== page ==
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Does Organic Matter Have an Unacknowledged Influence on the Dynamics and Deposits of Fine-Grained Submarine Sediment Gravity Flows?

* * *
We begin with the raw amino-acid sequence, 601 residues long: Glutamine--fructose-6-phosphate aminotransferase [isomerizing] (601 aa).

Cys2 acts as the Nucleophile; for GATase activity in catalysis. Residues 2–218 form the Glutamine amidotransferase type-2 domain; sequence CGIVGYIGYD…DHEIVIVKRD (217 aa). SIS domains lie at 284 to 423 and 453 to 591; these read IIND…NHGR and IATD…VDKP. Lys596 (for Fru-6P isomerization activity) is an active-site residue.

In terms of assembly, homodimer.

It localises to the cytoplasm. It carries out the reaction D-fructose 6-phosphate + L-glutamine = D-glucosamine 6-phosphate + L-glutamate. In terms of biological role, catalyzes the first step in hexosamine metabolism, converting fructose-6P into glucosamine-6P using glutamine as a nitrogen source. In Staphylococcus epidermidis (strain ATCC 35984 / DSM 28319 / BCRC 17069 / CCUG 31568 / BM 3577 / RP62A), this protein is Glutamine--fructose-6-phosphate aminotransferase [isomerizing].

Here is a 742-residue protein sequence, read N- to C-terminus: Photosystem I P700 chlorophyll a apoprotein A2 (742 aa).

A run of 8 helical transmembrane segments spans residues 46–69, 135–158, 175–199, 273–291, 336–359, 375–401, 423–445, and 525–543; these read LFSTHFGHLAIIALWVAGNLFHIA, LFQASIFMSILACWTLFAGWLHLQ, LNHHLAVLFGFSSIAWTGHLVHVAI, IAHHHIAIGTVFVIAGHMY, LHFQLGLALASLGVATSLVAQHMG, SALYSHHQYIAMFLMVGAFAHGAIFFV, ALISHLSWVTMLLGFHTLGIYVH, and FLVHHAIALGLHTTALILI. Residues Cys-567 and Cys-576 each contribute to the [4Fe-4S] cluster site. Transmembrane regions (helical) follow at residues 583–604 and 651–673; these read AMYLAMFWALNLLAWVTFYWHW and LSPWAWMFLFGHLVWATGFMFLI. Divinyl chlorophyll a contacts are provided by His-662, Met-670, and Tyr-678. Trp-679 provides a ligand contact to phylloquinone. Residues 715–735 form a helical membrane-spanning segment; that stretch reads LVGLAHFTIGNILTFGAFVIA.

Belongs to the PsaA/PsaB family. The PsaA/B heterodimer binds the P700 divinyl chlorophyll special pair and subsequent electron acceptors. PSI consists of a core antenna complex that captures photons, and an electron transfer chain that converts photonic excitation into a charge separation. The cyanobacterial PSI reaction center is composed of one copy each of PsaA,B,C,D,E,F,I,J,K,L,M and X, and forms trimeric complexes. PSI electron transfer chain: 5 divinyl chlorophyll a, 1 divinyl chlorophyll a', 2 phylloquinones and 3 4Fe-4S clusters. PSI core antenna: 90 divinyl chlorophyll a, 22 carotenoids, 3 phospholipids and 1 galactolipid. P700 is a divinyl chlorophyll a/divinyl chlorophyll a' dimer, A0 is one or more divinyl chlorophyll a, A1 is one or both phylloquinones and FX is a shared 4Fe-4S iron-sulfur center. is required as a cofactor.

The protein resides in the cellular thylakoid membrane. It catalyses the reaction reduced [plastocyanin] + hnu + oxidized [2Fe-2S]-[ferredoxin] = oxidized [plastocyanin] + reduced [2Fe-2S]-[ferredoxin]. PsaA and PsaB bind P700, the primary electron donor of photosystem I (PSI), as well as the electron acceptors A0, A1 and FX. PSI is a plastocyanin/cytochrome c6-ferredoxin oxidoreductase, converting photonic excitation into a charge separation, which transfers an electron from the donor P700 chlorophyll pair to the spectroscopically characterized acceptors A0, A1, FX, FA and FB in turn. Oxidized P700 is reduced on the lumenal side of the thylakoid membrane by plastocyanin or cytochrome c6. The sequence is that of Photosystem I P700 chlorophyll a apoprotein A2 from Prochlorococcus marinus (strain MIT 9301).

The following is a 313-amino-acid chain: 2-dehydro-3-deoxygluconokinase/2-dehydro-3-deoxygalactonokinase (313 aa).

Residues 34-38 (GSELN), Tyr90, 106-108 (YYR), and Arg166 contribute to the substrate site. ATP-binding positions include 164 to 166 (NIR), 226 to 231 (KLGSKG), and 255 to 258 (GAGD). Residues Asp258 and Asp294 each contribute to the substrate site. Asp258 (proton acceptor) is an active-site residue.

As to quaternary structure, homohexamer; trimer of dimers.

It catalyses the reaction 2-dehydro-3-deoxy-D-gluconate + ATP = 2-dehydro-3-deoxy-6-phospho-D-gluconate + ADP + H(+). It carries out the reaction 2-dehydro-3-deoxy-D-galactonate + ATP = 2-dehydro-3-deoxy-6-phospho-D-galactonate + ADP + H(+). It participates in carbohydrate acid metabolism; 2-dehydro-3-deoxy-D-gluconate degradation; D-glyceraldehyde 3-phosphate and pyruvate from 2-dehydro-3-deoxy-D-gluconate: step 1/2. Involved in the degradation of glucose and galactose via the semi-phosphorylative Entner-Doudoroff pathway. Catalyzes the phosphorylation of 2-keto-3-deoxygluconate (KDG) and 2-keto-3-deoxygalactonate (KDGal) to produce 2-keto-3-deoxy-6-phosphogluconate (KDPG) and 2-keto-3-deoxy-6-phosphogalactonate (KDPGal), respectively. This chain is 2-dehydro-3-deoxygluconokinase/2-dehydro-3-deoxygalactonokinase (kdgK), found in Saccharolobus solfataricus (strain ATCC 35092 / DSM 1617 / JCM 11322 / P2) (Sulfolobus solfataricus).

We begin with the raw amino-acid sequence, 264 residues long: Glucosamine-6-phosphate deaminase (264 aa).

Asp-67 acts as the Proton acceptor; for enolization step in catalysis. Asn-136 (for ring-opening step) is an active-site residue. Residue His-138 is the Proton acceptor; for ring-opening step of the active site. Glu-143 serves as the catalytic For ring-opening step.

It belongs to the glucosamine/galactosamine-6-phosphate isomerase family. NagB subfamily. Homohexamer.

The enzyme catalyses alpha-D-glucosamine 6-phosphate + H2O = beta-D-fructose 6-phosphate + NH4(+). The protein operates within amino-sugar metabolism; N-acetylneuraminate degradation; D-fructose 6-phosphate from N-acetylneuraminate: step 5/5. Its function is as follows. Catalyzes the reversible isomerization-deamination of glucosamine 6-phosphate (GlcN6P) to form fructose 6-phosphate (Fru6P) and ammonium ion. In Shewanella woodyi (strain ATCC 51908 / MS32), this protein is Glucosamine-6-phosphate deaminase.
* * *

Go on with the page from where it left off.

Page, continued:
Fine-grained sediment gravity flows are common in the deep marine environment and an important process by which many desirable hydrocarbon source rocks and seals have and can be formed. Our understanding of the flow dynamics and depositional processes of these flows is limited. Clay particles can alter the flow rheology because of their ability to aggregate, forming floccules and more pervasive cohesive structures, called gels. These flocs and gels can enhance or dampen turbulent forces in sediment gravity flows, such that increasing the cohesive sediment content causes a transition from turbulent, Newtonian flow, via transient-turbulent flow, to laminar, non-Newtonian debris flow. Because the flow rheology controls the depositional style, a thorough understanding of how flow composition relates to flow rheology is essential for our interpretation of the architecture and the palaeo-environmental setting of deep-marine deposits. In the natural environment, clay-rich sediments are commonly associated with the presence of organic matter. There is a reasonable understanding of the effect that organic matter, in particular ‘sticky’ extracellular polymeric substances (EPS), has on clay flocculation and the stability of sedimentary deposits in shallow-marine environment, but it's impact on deep-marine sediment gravity flows has not been explored yet. Here, the influence of similar interactions for suspended clay and EPS within sediment gravity flows is presented. The above research gaps were addressed by means of flume experiments that recorded changes in dynamic behaviour and deposit run out distances of sediment gravity flows with variable amounts of biologically cohesive xanthan gum (a commonly used proxy for natural EPS) and physically cohesive kaolin clay (one of the most common clay minerals on Earth) and non-cohesive silica flour. Results indicate that very small quantities of EPS – three orders of magnitude smaller than the quantity of clay – are sufficient to enhance flocculation and alter the size distribution of clay flocs compared to a flow that lacks EPS. Ultrasonic Doppler Velocity data demonstrate changes in the internal turbulence behaviour of transitional flows as a result of adding EPS. These findings have the potential to change our understanding of sediment gravity flows in the natural environment, in particular those that result in the organic rich, fine-grained deposits regarded as potentially favourable source rocks.